How does it look?

Polestar 3
The large wing mirrors aid visibility

Polestar’s 2 set the tone for the brand’s future styling and though the 3 might have a load of its own design touches, there’s still a common thread connecting them both. It’s an impressive thing up close, mind you, with its upright stance and slim, razor-sharp headlights combined to make a car which has a lot of presence. While Polestar’s famous white colour will be the go-to for many, we’d argue that the 3 does look impressive in some of the other shades available, though there aren’t all that many to choose from.

Around the rear, there’s the full-width lightbar which is so common in the market – and loved by makers of EVs – but it does play into the futuristic look that the 3 is going for overall.

What’s it like inside?

Polestar 3
There’s a neat readout ahead of the driver

As mentioned, Polestar’s vehicles have always had a certain Scandinavian, uncomplicated way about them and the 3 is no different. You’ll not find the interior adorned with numerous buttons or toggles, as much of the forward cabin is focused around the large portrait-orientated screen. Fortunately, there’s a display ahead of the driver, which means you’ve got those much-needed readouts right in front when you need them.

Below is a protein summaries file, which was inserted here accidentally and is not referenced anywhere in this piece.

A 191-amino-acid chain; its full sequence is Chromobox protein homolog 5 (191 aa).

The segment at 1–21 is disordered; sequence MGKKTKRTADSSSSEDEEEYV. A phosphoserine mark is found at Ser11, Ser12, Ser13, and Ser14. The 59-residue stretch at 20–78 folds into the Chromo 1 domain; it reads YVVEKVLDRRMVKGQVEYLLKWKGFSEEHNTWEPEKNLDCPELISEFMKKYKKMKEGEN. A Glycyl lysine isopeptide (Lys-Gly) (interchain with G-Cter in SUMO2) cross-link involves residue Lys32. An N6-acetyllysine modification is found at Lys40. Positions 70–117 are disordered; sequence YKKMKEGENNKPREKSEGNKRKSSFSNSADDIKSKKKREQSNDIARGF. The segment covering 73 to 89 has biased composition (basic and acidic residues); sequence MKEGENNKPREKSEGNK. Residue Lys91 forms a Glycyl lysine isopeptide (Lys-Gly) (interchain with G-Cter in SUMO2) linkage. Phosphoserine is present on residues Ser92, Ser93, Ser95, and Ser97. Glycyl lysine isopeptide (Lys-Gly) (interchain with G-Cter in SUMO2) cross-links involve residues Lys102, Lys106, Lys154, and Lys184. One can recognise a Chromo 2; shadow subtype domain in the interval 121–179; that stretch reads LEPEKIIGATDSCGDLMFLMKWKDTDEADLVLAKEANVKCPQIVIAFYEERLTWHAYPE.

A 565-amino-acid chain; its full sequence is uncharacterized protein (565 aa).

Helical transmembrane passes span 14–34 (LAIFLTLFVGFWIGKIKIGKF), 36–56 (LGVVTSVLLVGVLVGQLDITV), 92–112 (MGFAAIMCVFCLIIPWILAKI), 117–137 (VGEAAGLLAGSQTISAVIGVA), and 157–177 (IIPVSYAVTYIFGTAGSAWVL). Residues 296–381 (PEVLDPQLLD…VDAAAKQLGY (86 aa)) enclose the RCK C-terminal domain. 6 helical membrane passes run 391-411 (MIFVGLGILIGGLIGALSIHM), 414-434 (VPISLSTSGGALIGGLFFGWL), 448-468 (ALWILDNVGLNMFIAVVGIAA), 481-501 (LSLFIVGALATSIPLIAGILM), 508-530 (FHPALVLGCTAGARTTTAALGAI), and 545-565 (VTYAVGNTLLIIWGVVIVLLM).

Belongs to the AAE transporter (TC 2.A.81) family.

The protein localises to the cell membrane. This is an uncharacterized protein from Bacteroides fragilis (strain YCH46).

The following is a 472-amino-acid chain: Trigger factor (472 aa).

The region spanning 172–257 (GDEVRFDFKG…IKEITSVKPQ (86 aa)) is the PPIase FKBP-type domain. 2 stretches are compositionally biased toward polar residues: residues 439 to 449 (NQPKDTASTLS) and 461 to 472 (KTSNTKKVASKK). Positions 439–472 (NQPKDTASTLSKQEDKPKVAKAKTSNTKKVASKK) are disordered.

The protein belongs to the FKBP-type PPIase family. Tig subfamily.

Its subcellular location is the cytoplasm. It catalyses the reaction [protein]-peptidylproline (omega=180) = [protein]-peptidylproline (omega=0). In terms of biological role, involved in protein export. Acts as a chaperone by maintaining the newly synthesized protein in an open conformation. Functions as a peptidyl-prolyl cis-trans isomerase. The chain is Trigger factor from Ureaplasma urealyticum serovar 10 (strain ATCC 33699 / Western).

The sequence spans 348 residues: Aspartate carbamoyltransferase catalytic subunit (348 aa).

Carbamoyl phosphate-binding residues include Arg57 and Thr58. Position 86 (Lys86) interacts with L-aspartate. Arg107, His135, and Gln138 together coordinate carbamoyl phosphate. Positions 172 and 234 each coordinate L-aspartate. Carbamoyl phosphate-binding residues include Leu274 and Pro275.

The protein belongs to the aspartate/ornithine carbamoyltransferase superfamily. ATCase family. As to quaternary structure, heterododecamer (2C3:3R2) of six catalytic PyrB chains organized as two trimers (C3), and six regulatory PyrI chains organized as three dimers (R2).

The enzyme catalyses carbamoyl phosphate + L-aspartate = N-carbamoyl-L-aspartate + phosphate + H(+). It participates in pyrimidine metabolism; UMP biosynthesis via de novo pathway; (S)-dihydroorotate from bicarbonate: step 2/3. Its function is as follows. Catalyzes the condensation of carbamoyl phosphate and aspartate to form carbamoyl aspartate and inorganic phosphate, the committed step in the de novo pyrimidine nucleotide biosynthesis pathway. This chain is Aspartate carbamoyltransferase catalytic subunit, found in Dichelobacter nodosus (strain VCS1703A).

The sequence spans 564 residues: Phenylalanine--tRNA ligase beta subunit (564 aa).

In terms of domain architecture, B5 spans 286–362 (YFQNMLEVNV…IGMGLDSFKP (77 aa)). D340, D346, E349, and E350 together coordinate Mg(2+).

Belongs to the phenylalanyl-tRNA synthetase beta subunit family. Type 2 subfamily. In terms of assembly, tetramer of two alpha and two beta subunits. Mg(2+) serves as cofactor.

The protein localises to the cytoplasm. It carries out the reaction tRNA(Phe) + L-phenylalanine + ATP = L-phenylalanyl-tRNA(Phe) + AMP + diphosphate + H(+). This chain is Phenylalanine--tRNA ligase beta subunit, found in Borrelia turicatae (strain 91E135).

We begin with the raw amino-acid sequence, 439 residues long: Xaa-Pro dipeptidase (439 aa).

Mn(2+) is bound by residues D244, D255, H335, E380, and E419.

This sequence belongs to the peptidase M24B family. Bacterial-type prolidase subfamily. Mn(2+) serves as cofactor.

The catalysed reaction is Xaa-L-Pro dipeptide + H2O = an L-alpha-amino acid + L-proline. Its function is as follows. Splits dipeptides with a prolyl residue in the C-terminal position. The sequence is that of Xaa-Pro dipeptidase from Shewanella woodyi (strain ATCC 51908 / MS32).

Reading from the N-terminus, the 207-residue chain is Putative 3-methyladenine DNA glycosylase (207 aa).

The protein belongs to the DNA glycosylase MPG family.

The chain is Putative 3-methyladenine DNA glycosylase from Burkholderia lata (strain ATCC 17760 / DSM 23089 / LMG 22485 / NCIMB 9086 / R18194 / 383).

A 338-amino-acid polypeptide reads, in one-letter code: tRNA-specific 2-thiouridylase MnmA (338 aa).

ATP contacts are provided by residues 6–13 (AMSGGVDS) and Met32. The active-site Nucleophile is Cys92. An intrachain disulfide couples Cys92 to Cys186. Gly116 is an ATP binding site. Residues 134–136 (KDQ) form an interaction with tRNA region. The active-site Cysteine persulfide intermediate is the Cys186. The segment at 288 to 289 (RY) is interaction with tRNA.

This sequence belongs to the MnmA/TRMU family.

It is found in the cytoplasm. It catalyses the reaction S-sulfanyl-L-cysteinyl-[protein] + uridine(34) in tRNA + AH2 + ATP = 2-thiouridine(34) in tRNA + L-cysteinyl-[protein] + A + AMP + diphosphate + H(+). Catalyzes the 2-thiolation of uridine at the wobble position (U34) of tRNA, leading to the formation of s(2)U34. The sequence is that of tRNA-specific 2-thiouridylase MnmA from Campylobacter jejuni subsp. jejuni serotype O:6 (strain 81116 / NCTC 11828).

But space is good. The rear seats offer loads of legroom and headroom and everything has a solid feel to it. While Vegan materials are used as standard, the 3 is also available with a full leather interior which does seem to represent a concerted push towards more premium brands. A 597-litre boot – when loaded to the roof – seems a touch small given how large the car is overall, though the 55-litre ‘frunk’ under the bonnet is ideal for storing the charging cables in.

What’s the spec like?

Polestar 3
The clever ‘frunk’ is handy for cable storage

Polestar is definitely giving the 3 a premium price tag. It’s priced from £79,900, which is a decent wedge of cash and nearly £10,000 more than you’d pay for an entry-level Audi Q8 e-tron. That said, the 3 counters with some very nifty technology which outshines the German-made cars in many areas. The main screen, which runs Android Automotive software is sharp and responsive, with plenty of those must-have features – such as Google Maps – coming pre-installed and running flawlessly, particularly when compared to other in-house navigation systems.

There’s a wireless charging pad as standard too – though since it has been made flush with the fascia your smartphone can easily slide off when accelerating – while features such as a massive panoramic roof, electric tailgate and a 360-degree parking camera all come as standard too. Add in many of the Polestar 3’s standard features to the Audi and the price would ramp up considerably.


The electric SUV segment is a busy one. A lot of carmakers started off their electric journeys with high-riding models and that means the Polestar 3 is entering into difficult territory. However, while the wait for another Polestar model may have been long, the arrival of the 3 marks a positive forward step for the Swedish brand. It’s a comfortable and well-made car, this one, and has all of the technology on-board that you’d expect.

While we’d argue that it’d be worth hanging on until later this year for the arrival of the single-motor version – which was the strongest setup in the older 2 – the launch dual-motor 3 represents a good effort and one which should stand out in this very busy crowd.